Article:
Free HTML editor offers alternative to FrontPage

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Free substitutes for many common Microsoft products are becoming more and more prevalent. For Word and Excel, there's OpenOffice.org; Internet Explorer and Outlook have Firefox and Thunderbird. But for a long time there has been no equivalent replacement for FrontPage, Microsoft's Web site authoring application.

Linspire Inc., creators of a highly user- friendly Linux distribution, and engineers from the Mozilla development team pooled their resources to close that gap. The result is Nvu, a free and open-source WYSIWYG HTML editing tool that includes strong site- and content-management tools as well. It doesn't yet have the full breadth of features of the aforementioned commercial applications, but for those who can't afford them (and don't need a full range of features), Nvu is worth looking into as a substitute.

Unlike FrontPage, the target site does not need to have anything special installed in it (as with FrontPage Extensions) to be managed through Nvu. All you need is FTP access. Nvu can be configured to produce code according to HTML 4.0 (relaxed) or XHTML 1.0 (strict) standards, depending on your needs. Pages can be edited in simple WYSIWYG mode, with tags displayed explicitly, in raw source code mode, or in a preview using the Gecko/Mozilla rendering engine. Nvu also has a JavaScript console, built-in tools to validate page code against World Wide Web Consortium's Web-based Markup Validation Service and tools to strip unneeded tags from code.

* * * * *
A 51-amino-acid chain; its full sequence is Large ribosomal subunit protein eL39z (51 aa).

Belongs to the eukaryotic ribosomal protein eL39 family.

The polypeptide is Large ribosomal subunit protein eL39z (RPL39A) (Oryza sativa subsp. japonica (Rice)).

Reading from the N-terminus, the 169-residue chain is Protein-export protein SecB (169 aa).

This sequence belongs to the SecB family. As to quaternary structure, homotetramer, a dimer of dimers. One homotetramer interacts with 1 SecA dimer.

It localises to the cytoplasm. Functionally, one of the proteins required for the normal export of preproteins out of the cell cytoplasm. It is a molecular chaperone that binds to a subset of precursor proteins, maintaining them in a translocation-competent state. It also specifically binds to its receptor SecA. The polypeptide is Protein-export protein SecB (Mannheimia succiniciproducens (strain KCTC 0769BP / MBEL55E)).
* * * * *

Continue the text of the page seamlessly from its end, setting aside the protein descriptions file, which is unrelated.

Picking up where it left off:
There are a few issues with the 1.0 release. For one, it seems to have a problem with FTP servers that refuse to accept more than one or two simultaneous connections per host. If you attempt to edit some pages on such a host, the program repeatedly pops up an error dialog. This is a known bug, and a patch does exist for it. Future revisions of Nvu should not be susceptible to this.


Serdar Yegulalp is editor of the Windows Power Users Newsletter. Check it out for the latest advice and musings on the world of Windows network administrators -- and please share your thoughts as well!

This was first published in August 2005

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